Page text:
As for efficiency, the base engine with the manual transmission is five-cycle Transport Canada rated at 8.9 L/100km in the city, 6.7 on the highway and 7.9 combined, while the same engine with the optional CVT gets a 7.9 city, 6.3 highway and 7.2 combined rating. That compares to 10.4 L/100km city, 7.4 highway and 9.0 combined for last year’s four-cylinder and manual combo, while the old CVT-equipped 2017 Accord was rated at 9.2 city, 6.9 highway and 8.2 combined.
Compared to the 2017 V6 it replaces, which was rated at 11.4 city, 7.2 highway and 9.5 combined with its sole six-speed auto last year, the new 2018 model’s upgraded 2.0-litre engine makes considerable progress with a claimed rating of 10.7 city, 7.3 highway and 9.2 combined with the manual, or 10.4 city, 7.4 highway and 9.1 combined with the new 10-speed auto.
Additional features that come standard across the entire 2018 Accord Sedan line include auto on/off headlights with automatic high beams, LED daytime running lights, LED taillights, remote engine start (with CVT), proximity keyless entry with pushbutton ignition, an electromechanical parking brake, speed-sensing variable intermittent wipers, a 12-way power-adjustable driver’s seat with four-way powered lumbar support, heatable front seats, dual-zone automatic climate control, Bluetooth phone and audio streaming, SMS text message and email reading capability, a 7.0-inch colour TFT meter display with a driver information interface, Apple CarPlay and Android Auto, Siri Eyes Free, Wi-Fi tethering, two front USBs, illuminated vanity mirrors, a sunglasses holder, active noise control, 60/40 split-folding rear seatbacks, and much more.
Along with those LED headlights, all Accords also come standard with the Honda Sensing suite of advanced driver assistance systems, including adaptive cruise control (with low-speed follow when upgraded to the CVT), forward collision warning, autonomous emergency mitigating braking, lane departure warning, and road departure mitigation, while additional standard safety features include a multi-angle backup camera with dynamic guidelines, traffic sign recognition, a driver attention monitor to warn of possible fatigue, hill start assist, tire pressure monitoring, front knee airbags (an Accord first), the HondaLink Assist automatic emergency response system, and more.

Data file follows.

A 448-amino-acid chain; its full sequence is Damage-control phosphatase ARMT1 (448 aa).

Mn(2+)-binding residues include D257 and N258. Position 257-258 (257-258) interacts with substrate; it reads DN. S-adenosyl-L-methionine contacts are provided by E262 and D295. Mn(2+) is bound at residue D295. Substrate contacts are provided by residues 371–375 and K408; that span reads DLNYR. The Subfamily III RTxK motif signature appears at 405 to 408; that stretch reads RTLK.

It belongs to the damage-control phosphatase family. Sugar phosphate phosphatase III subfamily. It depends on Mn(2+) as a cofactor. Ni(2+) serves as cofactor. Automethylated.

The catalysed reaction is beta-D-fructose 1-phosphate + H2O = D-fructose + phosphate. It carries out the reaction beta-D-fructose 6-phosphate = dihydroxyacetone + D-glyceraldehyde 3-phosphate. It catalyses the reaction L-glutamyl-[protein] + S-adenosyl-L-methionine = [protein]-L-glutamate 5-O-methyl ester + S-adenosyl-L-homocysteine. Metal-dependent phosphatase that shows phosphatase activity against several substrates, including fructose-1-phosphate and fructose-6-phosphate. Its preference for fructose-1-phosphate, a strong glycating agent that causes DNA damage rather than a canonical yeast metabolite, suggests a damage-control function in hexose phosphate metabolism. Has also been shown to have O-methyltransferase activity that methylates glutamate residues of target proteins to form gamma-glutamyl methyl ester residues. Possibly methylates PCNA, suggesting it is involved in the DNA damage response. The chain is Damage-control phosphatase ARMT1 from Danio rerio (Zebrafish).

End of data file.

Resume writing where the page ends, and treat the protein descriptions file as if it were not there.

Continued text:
Of note, Honda’s exclusive LaneWatch blindspot display system comes standard with Sport and EX-L trims, but this gets replaced by blindspot monitoring with rear cross-traffic alert in Touring trim.
Options in mind, Sport trim adds fog lamps, dark chrome trim, a rear deck lid spoiler, aluminum-trimmed sport pedals, a leather-wrapped steering wheel, a leather shift knob, leather and fabric upholstery, 452-watt premium audio with 10 speakers and a subwoofer, a powered moonroof, near field communication, and more, while some of the sportier features get replaced by more luxury-oriented finishings in EX-L trim, while this upgrade also adds an acoustic windshield, an auto-dimming rearview mirror, a HomeLink garage door opener, a heatable steering wheel, two rear USBs, satellite radio, perforated leather upholstery, driver’s seat memory, a four-way powered front passenger seat, heated outboard rear seats, and more.
Lastly, Touring trim builds on the EX-L by adding LED high beams, rain-sensing wipers, ambient lighting, a head-up display, navigation with detailed mapping, voice recognition, wireless device charging, HD radio, an AT&T Wi-Fi hotspot, ventilated front seats, front and rear parking sensors, and more.
Additionally, the Accord Hybrid returns for 2018, but has yet to go on sale. It pairs a naturally aspirated 2.0-litre four-cylinder engine with two electric motors that are powered by a new, smaller battery pack housed below the trunk’s cargo floor to improve cargo capacity over the previous model.
We’ll be back soon with a full road test review of a 2018 Accord Sedan Touring 2.0, at which point we’ll give you our take on this award-winning mid-size sedan. Until then, check out these two video overviews from Honda Canada:
Quick overview (1:25):
Detailed overview with commentary (4:29):